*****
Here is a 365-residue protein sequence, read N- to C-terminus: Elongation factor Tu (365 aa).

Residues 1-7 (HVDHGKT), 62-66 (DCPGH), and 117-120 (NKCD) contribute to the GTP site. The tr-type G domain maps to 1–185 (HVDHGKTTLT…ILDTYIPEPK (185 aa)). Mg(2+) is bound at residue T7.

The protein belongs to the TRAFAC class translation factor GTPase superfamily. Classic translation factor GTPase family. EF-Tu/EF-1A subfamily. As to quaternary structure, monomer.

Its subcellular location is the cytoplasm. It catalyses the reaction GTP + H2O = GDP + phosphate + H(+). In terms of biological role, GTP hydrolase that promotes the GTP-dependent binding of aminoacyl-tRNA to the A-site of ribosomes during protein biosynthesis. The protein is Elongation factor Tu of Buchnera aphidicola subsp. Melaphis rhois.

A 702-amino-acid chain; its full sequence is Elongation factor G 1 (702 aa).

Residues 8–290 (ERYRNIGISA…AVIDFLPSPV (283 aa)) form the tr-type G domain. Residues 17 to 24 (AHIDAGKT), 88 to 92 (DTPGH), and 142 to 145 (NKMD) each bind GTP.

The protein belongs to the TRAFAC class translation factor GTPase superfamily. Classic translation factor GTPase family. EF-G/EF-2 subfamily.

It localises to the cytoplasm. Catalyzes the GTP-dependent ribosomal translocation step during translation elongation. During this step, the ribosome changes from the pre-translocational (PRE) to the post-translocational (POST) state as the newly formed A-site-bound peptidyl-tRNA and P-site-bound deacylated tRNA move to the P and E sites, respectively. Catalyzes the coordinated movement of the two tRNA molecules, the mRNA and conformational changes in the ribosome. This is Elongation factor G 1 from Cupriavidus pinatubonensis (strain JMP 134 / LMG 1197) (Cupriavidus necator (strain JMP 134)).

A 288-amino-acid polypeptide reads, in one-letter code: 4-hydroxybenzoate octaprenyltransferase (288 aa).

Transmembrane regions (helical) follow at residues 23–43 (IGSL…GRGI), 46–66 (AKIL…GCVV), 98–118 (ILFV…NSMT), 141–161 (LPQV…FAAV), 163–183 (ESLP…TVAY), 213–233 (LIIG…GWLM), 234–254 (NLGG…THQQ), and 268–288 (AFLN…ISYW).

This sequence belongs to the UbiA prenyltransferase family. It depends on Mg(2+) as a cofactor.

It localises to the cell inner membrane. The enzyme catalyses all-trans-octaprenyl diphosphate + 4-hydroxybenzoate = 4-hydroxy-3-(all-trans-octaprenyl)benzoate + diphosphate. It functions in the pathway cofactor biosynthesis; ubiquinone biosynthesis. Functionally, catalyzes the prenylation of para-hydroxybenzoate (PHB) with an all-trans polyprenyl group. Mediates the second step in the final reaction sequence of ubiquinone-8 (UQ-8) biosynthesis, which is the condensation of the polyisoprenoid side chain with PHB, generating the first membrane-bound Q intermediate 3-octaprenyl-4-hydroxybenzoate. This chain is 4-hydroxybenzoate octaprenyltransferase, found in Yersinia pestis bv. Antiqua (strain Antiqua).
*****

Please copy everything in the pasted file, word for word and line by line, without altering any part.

Here is a 365-residue protein sequence, read N- to C-terminus: Elongation factor Tu (365 aa).

Residues 1-7 (HVDHGKT), 62-66 (DCPGH), and 117-120 (NKCD) contribute to the GTP site. The tr-type G domain maps to 1–185 (HVDHGKTTLT…ILDTYIPEPK (185 aa)). Mg(2+) is bound at residue T7.

The protein belongs to the TRAFAC class translation factor GTPase superfamily. Classic translation factor GTPase family. EF-Tu/EF-1A subfamily. As to quaternary structure, monomer.

Its subcellular location is the cytoplasm. It catalyses the reaction GTP + H2O = GDP + phosphate + H(+). In terms of biological role, GTP hydrolase that promotes the GTP-dependent binding of aminoacyl-tRNA to the A-site of ribosomes during protein biosynthesis. The protein is Elongation factor Tu of Buchnera aphidicola subsp. Melaphis rhois.

A 702-amino-acid chain; its full sequence is Elongation factor G 1 (702 aa).

Residues 8–290 (ERYRNIGISA…AVIDFLPSPV (283 aa)) form the tr-type G domain. Residues 17 to 24 (AHIDAGKT), 88 to 92 (DTPGH), and 142 to 145 (NKMD) each bind GTP.

The protein belongs to the TRAFAC class translation factor GTPase superfamily. Classic translation factor GTPase family. EF-G/EF-2 subfamily.

It localises to the cytoplasm. Catalyzes the GTP-dependent ribosomal translocation step during translation elongation. During this step, the ribosome changes from the pre-translocational (PRE) to the post-translocational (POST) state as the newly formed A-site-bound peptidyl-tRNA and P-site-bound deacylated tRNA move to the P and E sites, respectively. Catalyzes the coordinated movement of the two tRNA molecules, the mRNA and conformational changes in the ribosome. This is Elongation factor G 1 from Cupriavidus pinatubonensis (strain JMP 134 / LMG 1197) (Cupriavidus necator (strain JMP 134)).

A 288-amino-acid polypeptide reads, in one-letter code: 4-hydroxybenzoate octaprenyltransferase (288 aa).

Transmembrane regions (helical) follow at residues 23–43 (IGSL…GRGI), 46–66 (AKIL…GCVV), 98–118 (ILFV…NSMT), 141–161 (LPQV…FAAV), 163–183 (ESLP…TVAY), 213–233 (LIIG…GWLM), 234–254 (NLGG…THQQ), and 268–288 (AFLN…ISYW).

This sequence belongs to the UbiA prenyltransferase family. It depends on Mg(2+) as a cofactor.

It localises to the cell inner membrane. The enzyme catalyses all-trans-octaprenyl diphosphate + 4-hydroxybenzoate = 4-hydroxy-3-(all-trans-octaprenyl)benzoate + diphosphate. It functions in the pathway cofactor biosynthesis; ubiquinone biosynthesis. Functionally, catalyzes the prenylation of para-hydroxybenzoate (PHB) with an all-trans polyprenyl group. Mediates the second step in the final reaction sequence of ubiquinone-8 (UQ-8) biosynthesis, which is the condensation of the polyisoprenoid side chain with PHB, generating the first membrane-bound Q intermediate 3-octaprenyl-4-hydroxybenzoate. This chain is 4-hydroxybenzoate octaprenyltransferase, found in Yersinia pestis bv. Antiqua (strain Antiqua).